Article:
The primary instrument of the program is a 35-cm Gregorian vacuum telescope designed specifically for solar observations. The reason to keep the telescope optics evacuated is that the incoming sunlight heats the internal structure and optics of the telescope and resulting air currents would cause image degradation (“internal seeing”).The H-alpha filter is used for our routine observations. It blocks almost all sunlight except for the band centered around the hydrogen line (Hydrogen-Alpha, H-alpha) located in the red part of the visible spectrum (at 6563Å). This wavelength is characteristic for plasma at temperatures of about 10 000 K, typical for the solar chromosphere.
The primary detector is the Santa Barbara Instrument Group’s ST7 CCD camera. It has a CCD field of view roughly equal to that of the high-resolution region of the 35-cm telescope. The CCD can image in three modes, high resolution (1×1 pixel binning), medium resolution (2×2 binning), and low resolution (4×4 binning).
The high resolution mode is now used only on days of excellent seeing and we operate in the medium resolution mode at most times.
The Full Disk Solar Telescope (FDST) is the newest instrument at PVSO, an independent telescope attached to the tube of the Gregorian vacuum telescope. It is equipped with a tunable grating that enables to observe at any wavelength of the solar visible spectrum. When the solar image moves across the entrance slit of the telescope it is followed by a CCD camera attached to a slide plate. That way we are able to obtain a full-disk monochromatic image of the Sun in about 2.5 minutes.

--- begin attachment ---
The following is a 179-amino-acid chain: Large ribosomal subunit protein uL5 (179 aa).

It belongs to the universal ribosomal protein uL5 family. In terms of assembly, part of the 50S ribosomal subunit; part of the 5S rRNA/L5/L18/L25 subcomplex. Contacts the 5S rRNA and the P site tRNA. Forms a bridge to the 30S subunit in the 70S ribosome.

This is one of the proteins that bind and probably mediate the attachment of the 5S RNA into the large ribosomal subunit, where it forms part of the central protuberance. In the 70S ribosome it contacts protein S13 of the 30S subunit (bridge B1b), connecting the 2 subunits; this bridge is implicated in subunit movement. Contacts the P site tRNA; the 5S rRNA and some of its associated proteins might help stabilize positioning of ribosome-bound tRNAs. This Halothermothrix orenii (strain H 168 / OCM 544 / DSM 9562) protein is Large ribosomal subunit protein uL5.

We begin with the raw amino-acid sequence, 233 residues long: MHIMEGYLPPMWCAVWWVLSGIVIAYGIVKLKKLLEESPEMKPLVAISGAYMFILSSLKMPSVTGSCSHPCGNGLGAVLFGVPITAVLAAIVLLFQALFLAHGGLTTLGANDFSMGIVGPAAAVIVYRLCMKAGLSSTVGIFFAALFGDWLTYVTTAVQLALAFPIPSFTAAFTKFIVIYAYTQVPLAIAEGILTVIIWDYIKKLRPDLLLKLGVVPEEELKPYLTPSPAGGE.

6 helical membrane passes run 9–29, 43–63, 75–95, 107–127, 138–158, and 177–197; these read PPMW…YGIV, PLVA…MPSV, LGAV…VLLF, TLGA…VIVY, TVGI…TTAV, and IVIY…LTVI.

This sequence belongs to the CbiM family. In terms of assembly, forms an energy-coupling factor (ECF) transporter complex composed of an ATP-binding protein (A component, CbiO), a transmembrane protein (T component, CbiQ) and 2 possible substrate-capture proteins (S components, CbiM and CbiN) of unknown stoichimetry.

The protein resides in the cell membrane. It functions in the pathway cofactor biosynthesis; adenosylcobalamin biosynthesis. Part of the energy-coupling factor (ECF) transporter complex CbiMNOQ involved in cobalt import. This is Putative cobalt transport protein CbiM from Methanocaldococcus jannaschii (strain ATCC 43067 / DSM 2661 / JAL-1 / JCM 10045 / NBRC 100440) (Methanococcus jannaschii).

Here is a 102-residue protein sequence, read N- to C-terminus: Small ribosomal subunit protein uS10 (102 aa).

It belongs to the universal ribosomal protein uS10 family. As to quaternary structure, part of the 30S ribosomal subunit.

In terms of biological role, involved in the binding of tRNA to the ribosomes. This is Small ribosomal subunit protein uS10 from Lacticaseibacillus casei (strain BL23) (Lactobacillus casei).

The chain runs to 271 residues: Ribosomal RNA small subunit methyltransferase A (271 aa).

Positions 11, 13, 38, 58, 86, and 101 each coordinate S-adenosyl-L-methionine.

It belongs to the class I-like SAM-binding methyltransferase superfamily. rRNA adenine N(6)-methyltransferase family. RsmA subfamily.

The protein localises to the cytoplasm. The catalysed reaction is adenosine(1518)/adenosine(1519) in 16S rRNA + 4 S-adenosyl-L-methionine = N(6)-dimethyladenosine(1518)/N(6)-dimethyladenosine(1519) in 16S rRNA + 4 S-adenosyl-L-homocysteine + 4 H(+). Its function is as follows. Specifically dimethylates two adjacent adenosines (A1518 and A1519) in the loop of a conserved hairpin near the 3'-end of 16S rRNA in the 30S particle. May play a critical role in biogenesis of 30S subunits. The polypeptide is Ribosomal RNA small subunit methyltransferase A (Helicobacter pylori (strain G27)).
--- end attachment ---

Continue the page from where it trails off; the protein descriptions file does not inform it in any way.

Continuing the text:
The FDST has already delivered first images, now we are working on the improvement of the data quality.
The Magneto Optical Filter (MOF) is still under construction. Its first stage, how ever, has already been completed and tested. In this phase the MOF is able to record intensitygrams of the sun in the potassium 769.9nm line. With the completion of the second phase the MOF will be able to acquire simultaneous dopplergrams and magnetograms of the surface of the Sun.
In the current configuration, a telescope is used to form an image of a solar region of interest on a CCD camera. The MOF is placed between the telescope and the camera and filters the light by isolating the potassium line. The hearth of the MOF is a glass cell that contains potassium vapor, which is placed in a longitudinal magnetic field. The light which enters the cell passes first through a linear polarizer which transform the randomly polarized light into linear polarized light. In the presence of the magnetic field, the vapor will alter the polarization state of the potassium line. A second polarizer with the transmission axis perpendicular to the first is placed at the exit, blocking all the light but that modified by the vapor. The output consists of an image of the sun in the two wings of the potassium line. A second vapor cell, called the wing selector, will be added to the filter in the near future and will provide images of the Sun’s velocity and magnetic fields.